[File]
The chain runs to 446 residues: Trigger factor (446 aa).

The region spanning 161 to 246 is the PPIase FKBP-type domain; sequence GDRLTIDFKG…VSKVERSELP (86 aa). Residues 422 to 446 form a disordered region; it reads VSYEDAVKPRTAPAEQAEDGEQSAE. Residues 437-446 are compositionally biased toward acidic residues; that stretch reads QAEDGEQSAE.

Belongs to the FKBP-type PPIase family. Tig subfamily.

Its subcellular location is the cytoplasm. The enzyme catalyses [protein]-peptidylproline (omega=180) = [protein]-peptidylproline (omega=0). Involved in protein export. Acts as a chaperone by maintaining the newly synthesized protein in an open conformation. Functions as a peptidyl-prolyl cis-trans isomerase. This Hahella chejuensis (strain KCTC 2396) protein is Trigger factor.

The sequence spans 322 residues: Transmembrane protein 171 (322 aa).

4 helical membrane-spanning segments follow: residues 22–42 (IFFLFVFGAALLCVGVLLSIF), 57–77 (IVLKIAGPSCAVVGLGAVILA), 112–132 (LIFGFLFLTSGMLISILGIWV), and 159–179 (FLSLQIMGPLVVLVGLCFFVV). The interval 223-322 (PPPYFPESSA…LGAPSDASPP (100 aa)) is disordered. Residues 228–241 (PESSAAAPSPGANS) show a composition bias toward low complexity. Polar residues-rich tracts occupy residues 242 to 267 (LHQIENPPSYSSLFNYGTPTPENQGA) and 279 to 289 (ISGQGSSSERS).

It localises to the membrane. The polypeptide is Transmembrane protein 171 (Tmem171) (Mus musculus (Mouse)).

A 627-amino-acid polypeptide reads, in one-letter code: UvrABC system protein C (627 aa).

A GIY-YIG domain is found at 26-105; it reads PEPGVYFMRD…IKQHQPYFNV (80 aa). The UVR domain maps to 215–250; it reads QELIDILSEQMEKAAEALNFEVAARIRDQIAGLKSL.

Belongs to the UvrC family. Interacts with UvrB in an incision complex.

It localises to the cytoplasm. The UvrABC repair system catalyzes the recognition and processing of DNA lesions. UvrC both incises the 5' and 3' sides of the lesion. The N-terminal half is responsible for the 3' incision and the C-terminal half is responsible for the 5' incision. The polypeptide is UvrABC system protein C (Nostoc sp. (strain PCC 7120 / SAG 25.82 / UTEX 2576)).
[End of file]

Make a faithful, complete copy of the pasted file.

The chain runs to 446 residues: Trigger factor (446 aa).

The region spanning 161 to 246 is the PPIase FKBP-type domain; sequence GDRLTIDFKG…VSKVERSELP (86 aa). Residues 422 to 446 form a disordered region; it reads VSYEDAVKPRTAPAEQAEDGEQSAE. Residues 437-446 are compositionally biased toward acidic residues; that stretch reads QAEDGEQSAE.

Belongs to the FKBP-type PPIase family. Tig subfamily.

Its subcellular location is the cytoplasm. The enzyme catalyses [protein]-peptidylproline (omega=180) = [protein]-peptidylproline (omega=0). Involved in protein export. Acts as a chaperone by maintaining the newly synthesized protein in an open conformation. Functions as a peptidyl-prolyl cis-trans isomerase. This Hahella chejuensis (strain KCTC 2396) protein is Trigger factor.

The sequence spans 322 residues: Transmembrane protein 171 (322 aa).

4 helical membrane-spanning segments follow: residues 22–42 (IFFLFVFGAALLCVGVLLSIF), 57–77 (IVLKIAGPSCAVVGLGAVILA), 112–132 (LIFGFLFLTSGMLISILGIWV), and 159–179 (FLSLQIMGPLVVLVGLCFFVV). The interval 223-322 (PPPYFPESSA…LGAPSDASPP (100 aa)) is disordered. Residues 228–241 (PESSAAAPSPGANS) show a composition bias toward low complexity. Polar residues-rich tracts occupy residues 242 to 267 (LHQIENPPSYSSLFNYGTPTPENQGA) and 279 to 289 (ISGQGSSSERS).

It localises to the membrane. The polypeptide is Transmembrane protein 171 (Tmem171) (Mus musculus (Mouse)).

A 627-amino-acid polypeptide reads, in one-letter code: UvrABC system protein C (627 aa).

A GIY-YIG domain is found at 26-105; it reads PEPGVYFMRD…IKQHQPYFNV (80 aa). The UVR domain maps to 215–250; it reads QELIDILSEQMEKAAEALNFEVAARIRDQIAGLKSL.

Belongs to the UvrC family. Interacts with UvrB in an incision complex.

It localises to the cytoplasm. The UvrABC repair system catalyzes the recognition and processing of DNA lesions. UvrC both incises the 5' and 3' sides of the lesion. The N-terminal half is responsible for the 3' incision and the C-terminal half is responsible for the 5' incision. The polypeptide is UvrABC system protein C (Nostoc sp. (strain PCC 7120 / SAG 25.82 / UTEX 2576)).